There are a lot of third-party cell phone chargers available for just about every model Android device. But before picking one up it’s a good idea to know what you’re doing.
You’ve got a spiffy little Android device, and you like it, maybe even too much. That’s why that little battery keeps on draining. It needs some charger love! If you want to maximize the life of your battery, you’ll either have to stick with the expensive OEM manufacturer-brand charger or learn the basics of buying from the cheaper third-party competitors.
Step 1 – Figure out what type of USB socket you need
This step is relatively straightforward. Most Android gadgets use a micro-b USB socket, also known as plain old micro-USB. But, some snarky manufacturers out there decided that they wanted to be like Apple and create their special proprietary adapter, so be sure to check.
If you aren’t sure which type of USB socket your phone has, check the specifications on the product website or within the owner’s manual. And if all else fails, I’m happy to help you figure it out if you leave a comment.
Step 2 – Voltage and mAh
When buying a battery charger you want to be sure to get one that matches the voltage of the phone. If the voltage is too low, the phone will charge too slowly and may not even be able to reach a full charge. If the voltage is too high, it could ruin the battery and possibly the device. Most phones are rated for 5.0 volts, and most chargers have the same rating. You won’t likely have to worry too much about this but if you want to play it safe then check the manufacturer’s specifications!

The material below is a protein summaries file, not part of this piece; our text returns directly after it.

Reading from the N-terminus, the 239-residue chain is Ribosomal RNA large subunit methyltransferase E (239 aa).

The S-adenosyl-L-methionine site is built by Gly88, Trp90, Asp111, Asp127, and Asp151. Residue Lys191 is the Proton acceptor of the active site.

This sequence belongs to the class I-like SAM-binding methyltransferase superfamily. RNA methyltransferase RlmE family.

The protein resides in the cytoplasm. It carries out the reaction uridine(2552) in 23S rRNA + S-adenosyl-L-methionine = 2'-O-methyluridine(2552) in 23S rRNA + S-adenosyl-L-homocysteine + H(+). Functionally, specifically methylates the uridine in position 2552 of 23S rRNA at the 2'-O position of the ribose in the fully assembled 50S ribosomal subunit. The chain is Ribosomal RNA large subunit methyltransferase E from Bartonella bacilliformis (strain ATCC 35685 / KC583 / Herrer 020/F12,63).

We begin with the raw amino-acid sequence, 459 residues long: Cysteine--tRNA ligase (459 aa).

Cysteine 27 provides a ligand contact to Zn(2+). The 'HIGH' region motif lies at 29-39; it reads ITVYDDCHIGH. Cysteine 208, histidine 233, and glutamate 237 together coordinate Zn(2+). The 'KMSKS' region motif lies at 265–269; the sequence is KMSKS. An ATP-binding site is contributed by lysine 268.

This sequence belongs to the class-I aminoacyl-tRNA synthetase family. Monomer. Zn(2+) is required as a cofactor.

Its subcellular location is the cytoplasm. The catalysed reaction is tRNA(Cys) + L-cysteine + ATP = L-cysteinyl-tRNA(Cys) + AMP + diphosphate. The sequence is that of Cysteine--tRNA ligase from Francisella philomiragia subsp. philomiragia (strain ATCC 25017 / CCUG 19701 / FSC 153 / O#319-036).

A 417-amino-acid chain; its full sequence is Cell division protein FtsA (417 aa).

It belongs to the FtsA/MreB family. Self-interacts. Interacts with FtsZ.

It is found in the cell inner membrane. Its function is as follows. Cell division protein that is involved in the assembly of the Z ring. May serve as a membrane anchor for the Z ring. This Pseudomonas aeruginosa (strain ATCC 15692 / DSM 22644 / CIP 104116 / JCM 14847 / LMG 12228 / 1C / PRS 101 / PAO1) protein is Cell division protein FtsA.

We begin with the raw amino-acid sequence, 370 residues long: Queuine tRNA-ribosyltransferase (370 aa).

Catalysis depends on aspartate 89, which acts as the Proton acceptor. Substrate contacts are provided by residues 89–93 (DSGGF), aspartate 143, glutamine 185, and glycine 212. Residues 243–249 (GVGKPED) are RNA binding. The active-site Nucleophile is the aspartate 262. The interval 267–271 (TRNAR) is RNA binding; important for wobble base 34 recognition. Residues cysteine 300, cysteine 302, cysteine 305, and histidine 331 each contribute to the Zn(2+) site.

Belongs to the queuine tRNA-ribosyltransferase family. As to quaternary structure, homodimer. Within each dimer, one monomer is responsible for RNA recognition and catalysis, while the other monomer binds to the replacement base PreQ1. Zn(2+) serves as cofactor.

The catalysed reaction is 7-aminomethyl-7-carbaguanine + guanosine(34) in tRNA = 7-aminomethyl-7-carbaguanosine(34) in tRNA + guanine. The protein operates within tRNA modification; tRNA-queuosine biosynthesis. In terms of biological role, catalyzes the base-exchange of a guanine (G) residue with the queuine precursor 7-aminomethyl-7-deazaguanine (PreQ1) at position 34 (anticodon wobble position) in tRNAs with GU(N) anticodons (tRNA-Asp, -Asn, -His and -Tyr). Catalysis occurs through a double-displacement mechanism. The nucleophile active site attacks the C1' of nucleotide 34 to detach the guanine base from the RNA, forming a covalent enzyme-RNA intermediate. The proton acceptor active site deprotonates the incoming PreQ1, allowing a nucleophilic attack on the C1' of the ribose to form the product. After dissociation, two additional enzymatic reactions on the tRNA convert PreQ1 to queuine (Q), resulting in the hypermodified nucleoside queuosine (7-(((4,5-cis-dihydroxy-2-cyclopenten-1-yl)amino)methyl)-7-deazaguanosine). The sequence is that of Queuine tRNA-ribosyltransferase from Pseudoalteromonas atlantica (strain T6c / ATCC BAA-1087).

Milliampere-hour (mAh) is both the capacity of the battery and the energy transfer rate of the charger. Most chargers are rated at 1 amp per hour (1000 mAh). A higher ampere per hour rating on the charger shouldn’t hurt anything unless it exceeds the battery’s maximum limit which varies greatly per battery and manufacturer and is usually quite high. Usually, higher is better. The simple formula for finding out how long it will take a battery to recharge based don the mAh is:
- Recharge time = (Discharged-Percent * Capacity) / Charger-Rate
One last note about voltage. If you are going to be charging the battery separately from the phone, be sure to find a battery-only charger that matches the voltage of whatever is posted on the battery.
Step 3 – What type of charger do you need?
Generally speaking, there are four different types of chargers.
- Wall Chargers
- A wall charger is usually the default charger that comes with your device. Nowadays it is usually a small little box with a USB port on one end. These things are great!
- Car Socket Chargers
- Car chargers are built to go into the 12-volt cigarette lighter socket found in most vehicles. These suckers tend to have very high aH (amps per hour) ratings to provide a rapid charge, but be careful that the battery can handle the high amps!
- Mobile Boost / Portable Chargers
- Portable chargers, I mean “Yo dawg I heard you like batteries, so I made a bigger battery that charges your little batteries.”
- Battery-only Chargers
- Spare battery chargers are suitable for charging the extra battery while you have the other one in use. You do have multiple batteries for your device, right?
Step 4 – Reviews
Reviews are everything. The problem with a lot of chargers is that they are made using cheap components and in that case, they tend to short-circuit. If the third-party brand has an excellent reputation and the product itself has good reviews, you usually don’t have anything to worry about. But even with OEM manufacturer-brand chargers, you have to be careful because cheap counterfeit copy-cats tend to propagate sites like eBay and even Amazon. Be wary of sellers with a low reputation score.
Buying a charger for your Android device isn’t difficult, but it does require a little bit of research. You have to watch out for voltage, amperage, and lousy quality. If you can do all of that you’ll have your Android humming all day on a happy, full battery.